Screening Strategies for Cancer:  Implications and Results

Bruce A. Chabner, MD; Frank G. Haluska, MD, PhD; James A. Talcott, MD
JAMA. 1997;277(18):1475-1476. doi:10.1001/jama.1997.03540420071032.
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In the fight against cancer we seem to have turned the corner. For the first time comprehensive surveys indicate a small but steady decline in cancer mortality rates over a 5-year period (1990 to 1995).1 These improvements have resulted from advances in cancer prevention, early diagnosis, and treatment. The contribution of treatment is most easily quantified for children with cancer, most of whom are treated at cancer centers and on research protocols. For adults, improvements in survival suggest a significant impact of treatment in certain solid tumors, such as breast cancer, and in the hematologic malignancies.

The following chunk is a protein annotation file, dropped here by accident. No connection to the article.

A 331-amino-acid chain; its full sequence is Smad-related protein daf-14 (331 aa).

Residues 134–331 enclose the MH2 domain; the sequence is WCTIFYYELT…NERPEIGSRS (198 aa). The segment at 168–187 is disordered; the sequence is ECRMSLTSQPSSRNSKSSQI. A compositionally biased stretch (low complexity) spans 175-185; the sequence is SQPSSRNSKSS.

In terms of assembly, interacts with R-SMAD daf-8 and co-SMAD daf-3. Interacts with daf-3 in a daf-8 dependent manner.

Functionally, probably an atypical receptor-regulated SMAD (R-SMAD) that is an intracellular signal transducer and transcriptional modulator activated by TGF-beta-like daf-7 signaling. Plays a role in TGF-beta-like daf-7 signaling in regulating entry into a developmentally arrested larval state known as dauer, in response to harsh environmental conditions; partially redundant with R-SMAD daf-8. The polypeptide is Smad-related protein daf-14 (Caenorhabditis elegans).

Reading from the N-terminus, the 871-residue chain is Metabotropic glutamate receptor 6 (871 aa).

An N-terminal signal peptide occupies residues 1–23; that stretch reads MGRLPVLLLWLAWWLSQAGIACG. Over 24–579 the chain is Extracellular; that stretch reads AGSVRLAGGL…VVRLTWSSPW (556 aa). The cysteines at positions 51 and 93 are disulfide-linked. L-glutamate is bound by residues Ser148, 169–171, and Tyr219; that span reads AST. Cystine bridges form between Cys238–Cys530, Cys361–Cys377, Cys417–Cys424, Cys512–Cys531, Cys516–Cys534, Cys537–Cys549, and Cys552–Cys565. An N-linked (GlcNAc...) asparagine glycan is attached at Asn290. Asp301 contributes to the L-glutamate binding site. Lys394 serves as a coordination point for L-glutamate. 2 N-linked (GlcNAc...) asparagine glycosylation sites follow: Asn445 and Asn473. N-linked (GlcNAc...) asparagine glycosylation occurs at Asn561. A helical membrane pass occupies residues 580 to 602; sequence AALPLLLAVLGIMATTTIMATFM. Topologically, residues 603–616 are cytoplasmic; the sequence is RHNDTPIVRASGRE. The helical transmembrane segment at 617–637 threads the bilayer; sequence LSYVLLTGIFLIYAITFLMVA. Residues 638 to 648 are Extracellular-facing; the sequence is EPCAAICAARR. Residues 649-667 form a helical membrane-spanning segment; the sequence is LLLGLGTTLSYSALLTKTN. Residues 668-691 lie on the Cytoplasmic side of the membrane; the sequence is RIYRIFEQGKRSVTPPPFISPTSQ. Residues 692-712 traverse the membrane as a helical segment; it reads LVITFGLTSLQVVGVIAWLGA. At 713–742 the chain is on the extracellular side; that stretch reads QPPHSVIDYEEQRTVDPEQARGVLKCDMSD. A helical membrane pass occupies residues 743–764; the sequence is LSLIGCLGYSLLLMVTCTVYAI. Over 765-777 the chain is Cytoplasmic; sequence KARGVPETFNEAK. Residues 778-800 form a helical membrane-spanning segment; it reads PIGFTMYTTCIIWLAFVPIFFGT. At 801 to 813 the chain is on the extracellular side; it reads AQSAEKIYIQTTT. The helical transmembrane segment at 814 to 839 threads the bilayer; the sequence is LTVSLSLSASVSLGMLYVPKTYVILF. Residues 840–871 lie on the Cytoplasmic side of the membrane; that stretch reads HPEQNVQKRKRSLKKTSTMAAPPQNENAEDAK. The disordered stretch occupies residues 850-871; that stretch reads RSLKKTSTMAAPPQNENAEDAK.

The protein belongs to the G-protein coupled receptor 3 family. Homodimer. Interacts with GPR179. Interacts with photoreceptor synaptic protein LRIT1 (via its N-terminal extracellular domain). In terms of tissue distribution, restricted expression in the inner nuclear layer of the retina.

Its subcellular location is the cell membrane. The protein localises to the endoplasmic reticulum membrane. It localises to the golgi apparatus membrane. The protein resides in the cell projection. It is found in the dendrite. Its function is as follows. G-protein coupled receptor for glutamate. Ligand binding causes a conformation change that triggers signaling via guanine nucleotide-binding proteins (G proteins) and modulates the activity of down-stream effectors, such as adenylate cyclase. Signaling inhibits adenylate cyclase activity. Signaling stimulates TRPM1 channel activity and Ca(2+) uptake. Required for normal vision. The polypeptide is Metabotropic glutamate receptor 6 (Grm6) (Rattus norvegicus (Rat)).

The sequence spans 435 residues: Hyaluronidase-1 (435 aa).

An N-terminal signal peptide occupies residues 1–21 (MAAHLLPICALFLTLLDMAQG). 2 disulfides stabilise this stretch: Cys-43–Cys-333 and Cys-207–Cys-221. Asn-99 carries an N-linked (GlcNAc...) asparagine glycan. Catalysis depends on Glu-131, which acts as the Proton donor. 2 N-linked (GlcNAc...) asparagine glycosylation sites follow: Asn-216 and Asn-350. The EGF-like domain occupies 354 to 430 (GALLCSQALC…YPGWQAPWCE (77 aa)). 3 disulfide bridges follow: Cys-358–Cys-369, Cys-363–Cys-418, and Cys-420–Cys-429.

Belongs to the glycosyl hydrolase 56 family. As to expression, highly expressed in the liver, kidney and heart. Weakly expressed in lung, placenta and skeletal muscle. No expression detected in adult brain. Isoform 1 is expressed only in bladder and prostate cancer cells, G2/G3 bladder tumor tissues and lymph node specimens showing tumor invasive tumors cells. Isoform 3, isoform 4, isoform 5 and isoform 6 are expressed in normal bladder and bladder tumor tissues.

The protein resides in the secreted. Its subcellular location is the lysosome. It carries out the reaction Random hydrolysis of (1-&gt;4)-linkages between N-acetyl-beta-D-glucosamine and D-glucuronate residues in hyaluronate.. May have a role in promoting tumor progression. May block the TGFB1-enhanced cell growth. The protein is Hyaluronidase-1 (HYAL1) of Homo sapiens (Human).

Progress in prevention and screening is somewhat easier to document. Antismoking efforts have had some success among adult males, although women and teens seem less influenced by these interventions. In the field of cancer screening, Papanicolaou tests have dramatically lowered the incidence of cervical cancer in screened populations. Similarly, mammography is effective in


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